Venture-backed Exit Activity Eclipsed Annual Record Surpassing $200 Billion In Only Three Quarters
SEATTLE, Oct. 9, 2019 /PRNewswire/ — Venture-backed exit activity stabilized in the third quarter of 2019 after a surge in the second quarter; however, the steady flow of exits has pushed year-to-date exit value over $200 billion for the first time, surpassing the annual record following just three quarters of the year, according to the PitchBook-NVCA Venture Monitor, the authoritative quarterly report on venture capital activity in the entrepreneurial ecosystem jointly produced by PitchBook and the National Venture Capital Association (NVCA), with support from Silicon Valley Bank, Perkins Coie and Shareworks. Outsized liquidity events continue to be a dominating trend across VC, with exits over $100 million making up 98.7% of value so far this year. Total venture capital investment has reached $96.7 billion through the first three quarters, which puts 2019 on pace to be the second-highest year for venture capital investment behind last year’s record totals. Late-stage dealmaking has continued its strong momentum from the past couple years, showing no signs of slowing down. 185 mega-deals ($500+ million) have already been completed so far this year, nearly reaching 2018’s full-year total and accounting for 43% of total VC investment value. Interest in female-founded startups continues to increase, with 2019 pacing to be a record year of VC activity. Investor confidence in VC continued as fundraising has shifted towards increasingly larger funds since 2012. Mega-funds continued to close at lofty levels, with 15 funds completed so far this year and nearly a dozen open funds expected to close soon, laying the foundation for large masses of capital deployment to continue in the years ahead.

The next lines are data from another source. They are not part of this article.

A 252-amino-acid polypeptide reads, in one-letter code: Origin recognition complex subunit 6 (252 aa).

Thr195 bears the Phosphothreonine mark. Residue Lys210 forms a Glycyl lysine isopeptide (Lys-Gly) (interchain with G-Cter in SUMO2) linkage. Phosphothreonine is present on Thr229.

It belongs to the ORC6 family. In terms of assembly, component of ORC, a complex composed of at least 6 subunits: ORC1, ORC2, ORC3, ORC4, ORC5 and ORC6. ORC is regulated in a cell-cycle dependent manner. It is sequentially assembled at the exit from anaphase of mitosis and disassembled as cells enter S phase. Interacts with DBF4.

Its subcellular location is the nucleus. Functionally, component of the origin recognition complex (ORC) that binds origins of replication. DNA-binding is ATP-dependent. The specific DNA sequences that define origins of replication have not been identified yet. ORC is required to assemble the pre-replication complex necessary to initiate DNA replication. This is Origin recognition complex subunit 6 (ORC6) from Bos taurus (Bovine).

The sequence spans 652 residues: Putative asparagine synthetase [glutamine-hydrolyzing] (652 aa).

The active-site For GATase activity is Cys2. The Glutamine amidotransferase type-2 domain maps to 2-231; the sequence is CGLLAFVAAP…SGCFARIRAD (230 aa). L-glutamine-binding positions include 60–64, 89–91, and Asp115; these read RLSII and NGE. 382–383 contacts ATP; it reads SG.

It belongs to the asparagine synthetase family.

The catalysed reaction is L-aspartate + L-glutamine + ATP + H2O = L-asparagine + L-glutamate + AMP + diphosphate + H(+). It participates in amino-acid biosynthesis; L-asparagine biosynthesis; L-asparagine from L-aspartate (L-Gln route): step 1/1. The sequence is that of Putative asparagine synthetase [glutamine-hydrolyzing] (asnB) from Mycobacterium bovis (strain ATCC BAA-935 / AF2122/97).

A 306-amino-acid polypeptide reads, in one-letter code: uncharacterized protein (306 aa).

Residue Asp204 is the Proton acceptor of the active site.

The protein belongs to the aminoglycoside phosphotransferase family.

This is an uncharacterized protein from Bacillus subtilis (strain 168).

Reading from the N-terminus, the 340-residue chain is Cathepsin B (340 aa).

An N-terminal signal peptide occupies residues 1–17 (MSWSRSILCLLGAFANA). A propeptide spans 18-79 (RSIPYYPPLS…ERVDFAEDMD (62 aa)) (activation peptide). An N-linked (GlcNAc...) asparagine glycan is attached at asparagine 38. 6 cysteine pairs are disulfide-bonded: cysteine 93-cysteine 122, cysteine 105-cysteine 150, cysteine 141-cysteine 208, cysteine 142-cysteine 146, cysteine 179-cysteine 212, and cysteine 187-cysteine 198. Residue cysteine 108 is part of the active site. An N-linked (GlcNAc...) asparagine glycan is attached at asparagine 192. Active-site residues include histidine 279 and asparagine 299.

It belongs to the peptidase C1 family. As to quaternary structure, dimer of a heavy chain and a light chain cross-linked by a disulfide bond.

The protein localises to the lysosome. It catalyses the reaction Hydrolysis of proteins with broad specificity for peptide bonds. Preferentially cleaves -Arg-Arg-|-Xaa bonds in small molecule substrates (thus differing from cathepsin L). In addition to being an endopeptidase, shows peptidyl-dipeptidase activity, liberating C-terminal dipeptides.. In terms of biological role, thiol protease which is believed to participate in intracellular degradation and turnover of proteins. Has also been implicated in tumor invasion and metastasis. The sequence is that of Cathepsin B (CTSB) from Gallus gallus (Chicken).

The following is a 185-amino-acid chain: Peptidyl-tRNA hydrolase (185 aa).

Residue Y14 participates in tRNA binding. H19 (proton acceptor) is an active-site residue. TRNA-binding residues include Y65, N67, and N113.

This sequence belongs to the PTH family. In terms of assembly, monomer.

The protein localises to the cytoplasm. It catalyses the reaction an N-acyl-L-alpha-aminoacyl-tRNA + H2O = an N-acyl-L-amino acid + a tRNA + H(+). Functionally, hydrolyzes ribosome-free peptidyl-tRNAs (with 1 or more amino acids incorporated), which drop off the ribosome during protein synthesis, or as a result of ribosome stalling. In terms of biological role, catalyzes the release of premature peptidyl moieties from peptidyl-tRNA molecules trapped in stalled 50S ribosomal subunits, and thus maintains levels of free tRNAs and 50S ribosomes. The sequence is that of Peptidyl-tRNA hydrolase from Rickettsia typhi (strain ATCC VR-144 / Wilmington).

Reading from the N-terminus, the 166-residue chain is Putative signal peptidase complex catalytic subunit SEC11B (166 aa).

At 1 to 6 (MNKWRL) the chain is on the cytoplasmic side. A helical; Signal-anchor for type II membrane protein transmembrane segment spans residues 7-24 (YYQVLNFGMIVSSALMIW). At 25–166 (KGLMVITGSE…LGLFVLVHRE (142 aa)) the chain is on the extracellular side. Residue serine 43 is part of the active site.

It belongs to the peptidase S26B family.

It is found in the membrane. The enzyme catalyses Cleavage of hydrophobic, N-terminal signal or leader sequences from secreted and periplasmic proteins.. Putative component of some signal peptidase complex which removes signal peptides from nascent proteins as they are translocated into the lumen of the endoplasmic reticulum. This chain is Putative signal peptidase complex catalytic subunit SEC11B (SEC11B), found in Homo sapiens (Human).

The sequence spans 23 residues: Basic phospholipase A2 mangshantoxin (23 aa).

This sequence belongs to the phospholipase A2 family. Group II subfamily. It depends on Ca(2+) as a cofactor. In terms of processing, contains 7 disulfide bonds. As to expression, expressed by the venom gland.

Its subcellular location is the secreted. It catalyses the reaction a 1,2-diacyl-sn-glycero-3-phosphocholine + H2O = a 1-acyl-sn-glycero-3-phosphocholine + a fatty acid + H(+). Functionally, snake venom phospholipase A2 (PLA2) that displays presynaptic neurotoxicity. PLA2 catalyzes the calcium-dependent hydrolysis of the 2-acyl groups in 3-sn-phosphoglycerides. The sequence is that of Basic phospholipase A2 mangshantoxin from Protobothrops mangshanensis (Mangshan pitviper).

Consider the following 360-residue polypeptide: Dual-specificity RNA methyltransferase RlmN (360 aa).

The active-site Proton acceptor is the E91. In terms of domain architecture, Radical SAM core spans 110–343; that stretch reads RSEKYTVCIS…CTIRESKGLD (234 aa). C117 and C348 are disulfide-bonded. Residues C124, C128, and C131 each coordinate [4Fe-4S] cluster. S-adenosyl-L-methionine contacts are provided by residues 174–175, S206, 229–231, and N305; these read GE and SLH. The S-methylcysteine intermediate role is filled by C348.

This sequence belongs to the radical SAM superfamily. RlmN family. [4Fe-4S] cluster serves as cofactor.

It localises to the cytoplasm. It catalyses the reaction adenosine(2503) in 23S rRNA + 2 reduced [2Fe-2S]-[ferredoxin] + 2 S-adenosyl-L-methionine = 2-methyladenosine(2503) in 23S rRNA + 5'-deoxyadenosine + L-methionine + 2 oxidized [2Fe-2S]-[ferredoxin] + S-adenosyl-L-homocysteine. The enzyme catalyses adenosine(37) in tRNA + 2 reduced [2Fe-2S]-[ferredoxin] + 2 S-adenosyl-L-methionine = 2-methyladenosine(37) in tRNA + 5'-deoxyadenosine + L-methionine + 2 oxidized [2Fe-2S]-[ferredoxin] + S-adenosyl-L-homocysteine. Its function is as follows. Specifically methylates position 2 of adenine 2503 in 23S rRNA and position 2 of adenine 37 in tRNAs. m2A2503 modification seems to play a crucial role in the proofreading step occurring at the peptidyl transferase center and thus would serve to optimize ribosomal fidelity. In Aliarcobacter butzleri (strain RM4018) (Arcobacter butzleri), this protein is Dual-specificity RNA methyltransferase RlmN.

To download the full report and data packs, please click here. PitchBook and NVCA will also be hosting a webinar in partnership with Silicon Valley Bank, Perkins Coie and Shareworks, on October 29, 2019 from 9:00 – 10:00 am PDT. Please click here to register.
“Many of the trends we’ve seen in the private markets over the past few years persisted through the first three quarters of 2019 as ever-growing sources of capital continue facilitating larger VC rounds and driving investment totals higher across the VC environment,” said John Gabbert, founder and CEO of PitchBook. “Most notably this year, exit activity and the IPO market specifically has been squarely in the spotlight. With 67 completed VC-backed IPOs, exit value has already surpassed the annual record in only three quarters of the year.”